Do consider debt funds before locking money in bank deposits

Posted by:

Do consider debt funds before locking money in bank deposits
When rates rise, they do so across fixed income products. So it's not just the returns on bond funds that will go up, but the interest offered on term deposits and other such fixed return instruments also follow suit. In the eyes of the retail investor, the tug is between opting for a bank deposit and putting money in a debt fund.

At first blush, term deposits score on the fact that they offer an assured return over a fixed period of time. As of today, 90-day bank deposits offer a return of around 7% p.a. while 1-year deposits yield 9% p.a. But if one takes the tax impact into account, the sheen quickly fades.

A look at the short-term debt funds over the past year indicate that the average returns are in the vicinity of 9.50% p.a. So while they are neck-and-neck in terms of returns, when the tax angle is brought into the picture, income funds emerge the winner.
Interest earned from a bank deposit is fully taxable in the hands of the tax payer. This interest is added to the individual's total income and the tax at the applicable slab comes into effect. If one takes the highest tax bracket into account, the returns fall from 9% to 6.3%. Suddenly, they don't appear lucrative at all. And when you take inflation into account, one is left with nothing.

The tax effect on term deposits
Amount invested (Rs) Tax slab (%) Interest @9% p.a. (Rs) Net interest earned (Rs) Post-tax return (%)
100000 10 9000 9000-900 = 8100 8.1
100000 20 9000 9000 – 1800 = 7200 7.2
100000 30 9000 9000 – 2700 = 6300 6.3

Which brings us to the question of how debt funds are taxed. Returns on debt funds are subject to capital gains treatment. The short-term capital gain in an income fund is added to the income and taxed according to slabs. In this case, the taxation is similar to that of bank deposits, hence we recommend that you hold your investment for over a year, when long-term capital gains sets in. Long-term capital gains from debt funds (investments held for more than one year), are subject to either 10% flat capital gains tax or 20% after indexation. Taking into account the uncertain interest rate scenario, we are of the opinion that short-term debt funds are the place to park your cash in.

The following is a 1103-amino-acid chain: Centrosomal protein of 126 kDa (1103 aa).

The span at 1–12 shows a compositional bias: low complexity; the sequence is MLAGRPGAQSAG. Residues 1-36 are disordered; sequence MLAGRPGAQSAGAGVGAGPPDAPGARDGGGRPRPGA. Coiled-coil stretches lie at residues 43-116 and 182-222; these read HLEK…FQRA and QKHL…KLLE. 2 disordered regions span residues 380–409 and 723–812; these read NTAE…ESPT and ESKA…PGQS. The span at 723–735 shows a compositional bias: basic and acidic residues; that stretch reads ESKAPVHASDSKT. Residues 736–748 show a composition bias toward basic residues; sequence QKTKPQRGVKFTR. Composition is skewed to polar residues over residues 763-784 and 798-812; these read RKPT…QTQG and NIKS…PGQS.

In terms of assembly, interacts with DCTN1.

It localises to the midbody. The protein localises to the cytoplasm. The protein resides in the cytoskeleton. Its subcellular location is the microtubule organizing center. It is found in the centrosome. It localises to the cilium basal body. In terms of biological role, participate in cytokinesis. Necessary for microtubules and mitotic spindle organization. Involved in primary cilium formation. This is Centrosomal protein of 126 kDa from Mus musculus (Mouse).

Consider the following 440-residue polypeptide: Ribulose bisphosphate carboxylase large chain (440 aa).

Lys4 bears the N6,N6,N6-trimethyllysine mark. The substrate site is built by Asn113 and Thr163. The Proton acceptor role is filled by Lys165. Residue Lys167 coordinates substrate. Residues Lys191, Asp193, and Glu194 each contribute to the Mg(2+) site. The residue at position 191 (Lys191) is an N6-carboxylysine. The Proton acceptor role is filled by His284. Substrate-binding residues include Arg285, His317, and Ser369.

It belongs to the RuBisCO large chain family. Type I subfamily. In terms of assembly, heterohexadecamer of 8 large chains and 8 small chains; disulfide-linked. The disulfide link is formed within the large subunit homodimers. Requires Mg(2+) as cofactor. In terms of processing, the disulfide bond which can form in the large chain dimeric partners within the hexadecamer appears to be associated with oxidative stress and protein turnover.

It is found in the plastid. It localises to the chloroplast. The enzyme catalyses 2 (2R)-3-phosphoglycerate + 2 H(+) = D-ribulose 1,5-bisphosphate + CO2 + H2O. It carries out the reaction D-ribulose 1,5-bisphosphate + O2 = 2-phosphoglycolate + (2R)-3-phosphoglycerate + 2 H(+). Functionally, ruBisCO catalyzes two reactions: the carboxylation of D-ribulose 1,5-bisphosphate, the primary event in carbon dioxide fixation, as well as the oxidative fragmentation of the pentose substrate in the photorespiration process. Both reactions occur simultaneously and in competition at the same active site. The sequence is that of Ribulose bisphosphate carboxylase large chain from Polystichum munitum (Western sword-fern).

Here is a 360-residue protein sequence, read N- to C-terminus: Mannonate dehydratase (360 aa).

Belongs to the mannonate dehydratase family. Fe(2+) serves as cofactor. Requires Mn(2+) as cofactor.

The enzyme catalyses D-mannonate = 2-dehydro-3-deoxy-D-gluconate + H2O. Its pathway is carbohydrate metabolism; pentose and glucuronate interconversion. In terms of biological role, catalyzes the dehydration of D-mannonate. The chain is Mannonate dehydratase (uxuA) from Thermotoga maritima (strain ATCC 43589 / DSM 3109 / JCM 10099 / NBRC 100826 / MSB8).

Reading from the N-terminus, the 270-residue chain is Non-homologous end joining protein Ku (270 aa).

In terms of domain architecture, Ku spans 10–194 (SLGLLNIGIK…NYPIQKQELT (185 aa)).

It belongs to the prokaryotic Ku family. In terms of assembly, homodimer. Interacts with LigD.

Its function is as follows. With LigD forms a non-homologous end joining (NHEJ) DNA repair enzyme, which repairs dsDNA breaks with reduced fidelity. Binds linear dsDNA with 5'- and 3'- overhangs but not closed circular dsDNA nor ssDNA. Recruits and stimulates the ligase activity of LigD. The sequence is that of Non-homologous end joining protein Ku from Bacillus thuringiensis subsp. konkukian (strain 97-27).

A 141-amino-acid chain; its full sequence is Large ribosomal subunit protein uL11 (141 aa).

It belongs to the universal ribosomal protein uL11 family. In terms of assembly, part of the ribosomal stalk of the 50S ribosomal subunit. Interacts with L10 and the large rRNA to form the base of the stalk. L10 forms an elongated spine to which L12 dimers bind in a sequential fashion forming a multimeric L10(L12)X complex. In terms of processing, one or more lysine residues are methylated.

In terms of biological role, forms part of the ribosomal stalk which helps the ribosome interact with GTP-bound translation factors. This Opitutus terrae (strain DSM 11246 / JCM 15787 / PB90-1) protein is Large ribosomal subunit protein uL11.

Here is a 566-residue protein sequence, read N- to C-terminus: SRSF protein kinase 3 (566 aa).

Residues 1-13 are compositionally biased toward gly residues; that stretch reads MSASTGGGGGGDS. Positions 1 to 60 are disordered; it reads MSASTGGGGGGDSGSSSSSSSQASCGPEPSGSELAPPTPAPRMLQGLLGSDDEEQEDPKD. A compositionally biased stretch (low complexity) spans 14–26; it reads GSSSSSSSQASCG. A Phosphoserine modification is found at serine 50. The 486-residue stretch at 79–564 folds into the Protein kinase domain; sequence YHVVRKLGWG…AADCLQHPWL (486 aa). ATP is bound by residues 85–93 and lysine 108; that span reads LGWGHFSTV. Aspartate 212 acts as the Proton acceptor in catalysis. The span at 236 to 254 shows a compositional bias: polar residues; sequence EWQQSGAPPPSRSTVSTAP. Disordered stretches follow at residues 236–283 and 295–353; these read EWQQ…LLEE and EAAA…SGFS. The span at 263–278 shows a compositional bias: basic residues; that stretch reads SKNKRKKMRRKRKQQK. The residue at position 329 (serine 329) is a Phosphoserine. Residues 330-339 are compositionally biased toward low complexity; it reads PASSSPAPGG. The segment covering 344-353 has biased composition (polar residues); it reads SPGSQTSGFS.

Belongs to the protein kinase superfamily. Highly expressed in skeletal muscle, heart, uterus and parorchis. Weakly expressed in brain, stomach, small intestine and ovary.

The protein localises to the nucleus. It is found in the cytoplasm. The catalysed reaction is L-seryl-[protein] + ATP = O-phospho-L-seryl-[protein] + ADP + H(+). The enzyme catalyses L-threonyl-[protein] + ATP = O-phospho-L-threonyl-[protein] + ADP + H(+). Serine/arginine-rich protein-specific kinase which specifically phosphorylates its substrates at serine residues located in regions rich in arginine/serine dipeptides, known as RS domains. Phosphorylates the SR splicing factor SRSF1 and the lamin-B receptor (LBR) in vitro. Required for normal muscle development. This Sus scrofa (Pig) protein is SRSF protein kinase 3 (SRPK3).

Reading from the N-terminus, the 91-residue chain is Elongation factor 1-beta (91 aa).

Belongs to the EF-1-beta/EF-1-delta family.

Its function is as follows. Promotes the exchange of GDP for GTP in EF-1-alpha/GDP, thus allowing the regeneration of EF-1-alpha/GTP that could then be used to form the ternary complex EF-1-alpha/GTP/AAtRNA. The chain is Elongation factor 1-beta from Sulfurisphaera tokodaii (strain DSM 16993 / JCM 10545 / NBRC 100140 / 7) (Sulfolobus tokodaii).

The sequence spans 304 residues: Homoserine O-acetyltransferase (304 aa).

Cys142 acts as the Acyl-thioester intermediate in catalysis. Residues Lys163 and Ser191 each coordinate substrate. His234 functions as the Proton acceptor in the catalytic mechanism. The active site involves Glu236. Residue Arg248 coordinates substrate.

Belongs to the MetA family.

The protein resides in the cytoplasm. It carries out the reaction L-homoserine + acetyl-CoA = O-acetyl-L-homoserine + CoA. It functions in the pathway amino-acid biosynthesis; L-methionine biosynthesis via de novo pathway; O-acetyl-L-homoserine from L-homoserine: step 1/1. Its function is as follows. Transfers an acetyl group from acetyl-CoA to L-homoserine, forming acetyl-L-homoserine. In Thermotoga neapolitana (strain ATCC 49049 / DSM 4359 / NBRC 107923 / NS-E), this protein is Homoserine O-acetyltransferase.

Below is the current list of all the short term funds in the offering from the Indian mutual Funds space and if one looks closely, then he/she is bound to notice that the average returns these funds are generating is in the range of 9-9.5%, which makes them a better and prudent choice for the risk averse investors. 

Performance as on July 17, 2012
Scheme 1-year return (%)
Religare STP-A(G) 11.5732
Peerless ST - Reg(G) 10.4972
Tata FIPF A3-Reg(G) 10.4373
Taurus ST Income(G) 10.2759
JM Short Term-Reg(G) 10.1513
Sundaram Select Debt-STAP(G) 10.1078
IDBI ST Bond(G) 10.1029
Pramerica ST Income(G) 9.9903
Tata FIPF C2-Reg(G) 9.9347
Birla SL ST Oppor-Ret(G) 9.9171
Tata FIPF C3-Reg(G) 9.8732
Taurus Dynamic Income Fund(G) 9.8454
HDFC Short Term Opp(G) 9.8001
AIG ST-Ret(G) 9.7836
JPMorgan India ST Income(G) 9.7784
UTI ST Income(G) 9.7779
Tata FIPF B2 -Reg(G) 9.7718
Religare Credit Opp-Reg(G) 9.657
Tata FIPF B3-Reg(G) 9.631
Morgan Stanley ST Bond-Reg(G) 9.4539
Tata FIPF A2-Reg(G) 9.4281
ICICI Pru Banking & PSU Debt Fund-Premium Plus(G) 9.4275
Templeton India ST Income(G) 9.3507
Kotak Income Opp(G) 9.339
DWS Short Maturity-Reg(G) 9.3054
Canara Robeco ST-Reg(G) 9.2062
ICICI Pru STP-Ret(G) 9.1711
IDFC SSIF-ST(G) 9.1632
Kotak Bond-STP(G) 9.1624
HDFC High Interest-STP(G) 9.1124
Tata ST Bond(G) 9.0645
ING ST Income(G) 9.0595
BNP Paribas ST Income Fund(G) 9.0236
HDFC STP(G) 8.959

Author: Debanjan Guha Thakurta,

Story first published: Friday, July 20, 2012, 9:44 [IST]
Please Wait while comments are loading...
Company Search
Enter the first few characters of the company's name or the NSE symbol or BSE code and click 'Go'

Thousands of Goodreturn readers receive our evening newsletter.
Have you subscribed?